It's So Hard to Say That It's Okay

I want to talk about saving face because like...everyone that you talk to expects you to be this strong person.  And like...we've always been told that that's what we're supposed to do and be.  I know I've embodied that my entire life; for my family, for my sister - it's always been like, "You're supposed to be this really strong person and not show fear, or when you're nervous, or when you're upset, or when you're emotional."  Even if it's just simply because that day you just are.  And it's upsetting because I go to my job and I smile through people's worst days.  I come out of a cardiac arrest and I have to go smile for my next person.  I'm forced with my job to be that strong person that everyone needs to feel safe, and I find that I get home at night, and...I'm not depressed, but I'm also not always happy.  And I'm so afraid that I should be?  Because that's what everybody thinks.

I feel like I'm supposed to always be smiling.  And it's sad when I get home at night and the one person I want to be smiling and happy with, my husband, he see's the worst of it.  He sees when I'm sitting there and I'm just angry.  Especially as women, we're often told, "Why aren't you smiling?  Why aren't you happy?  Give me a smile..." and I'm guilty of it too, I tell my friends, you know, "Put a smile on!" - my famous line is, "Are you having fun yet?" and my expected answer is, "Yes!"  I ask my people at work that all the time and if they say no, I say, "No, no, that's not allowed!  You have to say yes!"  And so I'm perpetuating it myself.


And it sucks because I get home and I find that I cant be that person that I want to be because I end up being the person that I am.  Because I can finally let go. It sucks because my husband does see the worst of it.  He gets the brunt of it and it's not even his fault.  Over time everything builds up.

 I had probably my worst week in nursing about a month ago.  I had really sick patients, I felt like a bad teacher for the new nurse that I'm orienting, and it all culminated when I was driving home.  I'm almost home, and I hear a weird noise in my car, so I think my car is breaking down.  I get out of my car and I smash my finger, it's still healing.  I got home and I cried for an hour straight.  And I don't cry.  I mean...cry when I get angry, but I don't cry like emotional crying.  And I cried for a solid hour and I couldn't stop.  It was so cathartic but afterward I kind of felt guilty that I did it.  And I shouldn't feel that way.  I should never have let the stress get to that point, but still.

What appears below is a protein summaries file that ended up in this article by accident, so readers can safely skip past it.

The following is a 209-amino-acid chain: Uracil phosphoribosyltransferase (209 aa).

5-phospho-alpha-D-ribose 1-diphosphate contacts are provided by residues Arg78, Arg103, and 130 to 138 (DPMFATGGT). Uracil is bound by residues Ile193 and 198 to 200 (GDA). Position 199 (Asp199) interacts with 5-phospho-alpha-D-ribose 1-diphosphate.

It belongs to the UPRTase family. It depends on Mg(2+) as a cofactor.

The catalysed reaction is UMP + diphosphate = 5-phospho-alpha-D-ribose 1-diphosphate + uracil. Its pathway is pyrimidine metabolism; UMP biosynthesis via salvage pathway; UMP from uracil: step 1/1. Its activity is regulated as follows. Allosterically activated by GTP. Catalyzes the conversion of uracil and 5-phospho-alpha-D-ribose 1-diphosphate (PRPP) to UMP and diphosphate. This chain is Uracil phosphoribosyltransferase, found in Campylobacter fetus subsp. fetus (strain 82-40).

I think we need to put it out there that it's okay to not be okay.  I feel like I'm always pretending that I'm okay for other people, but I can't pretend for myself.  But I know for my parents, I'm always smiling,  For my sister, she' going through a rough time right now,and I'm her rock.  I have to be there for her.  And I can't step back and just be emotional.  I have to be the strong person for them so I feel like I'm always putting on this front of, "Okay, I'm just a brick wall with a smile.  Throw what you want at me, I'll figure it out."

Luckily it hasn't really affected my marriage, but I think part of that is that he has to do the same thing as a fire fighter.  Both of us see such significant trauma and significant good, we see both ends of the spectrum.  We both have learned how to hide our emotions in public.  And he hides them way better than I do, but I think both of us kind of have just learned how to deal with it and keep moving forward.  Because that's what we were taught.

I got lucky because he understands not only what I'm going through but why I go through it.  Why I keep going back.  He gets that it's the job.  He gets that it's how I was raised.  He understands that it's not just me as a person trying to be fake, it's me trying to cover up that I'm not as strong as I think I am sometimes.  Sometimes it's self preservation, other times I think it's just trying to make sure everyone else is okay and forgetting about myself. 

I feel like that comes with the territory of being a caregiver, whether you work in the medical field or you take care of a parent at home, and when you become a caregiver you give so much of yourself.  It's so hard to turn it off, too.  And it's like you just sometimes want to shut it all off and lay down in a dark room and be like, "I'm not going to please anybody today.  I'm going to be here, by myself, and lay here, and let myself just be comfortable.  And that's okay."

And it's so hard to say that it's okay.

Leave a comment

Please note, comments must be approved before they are published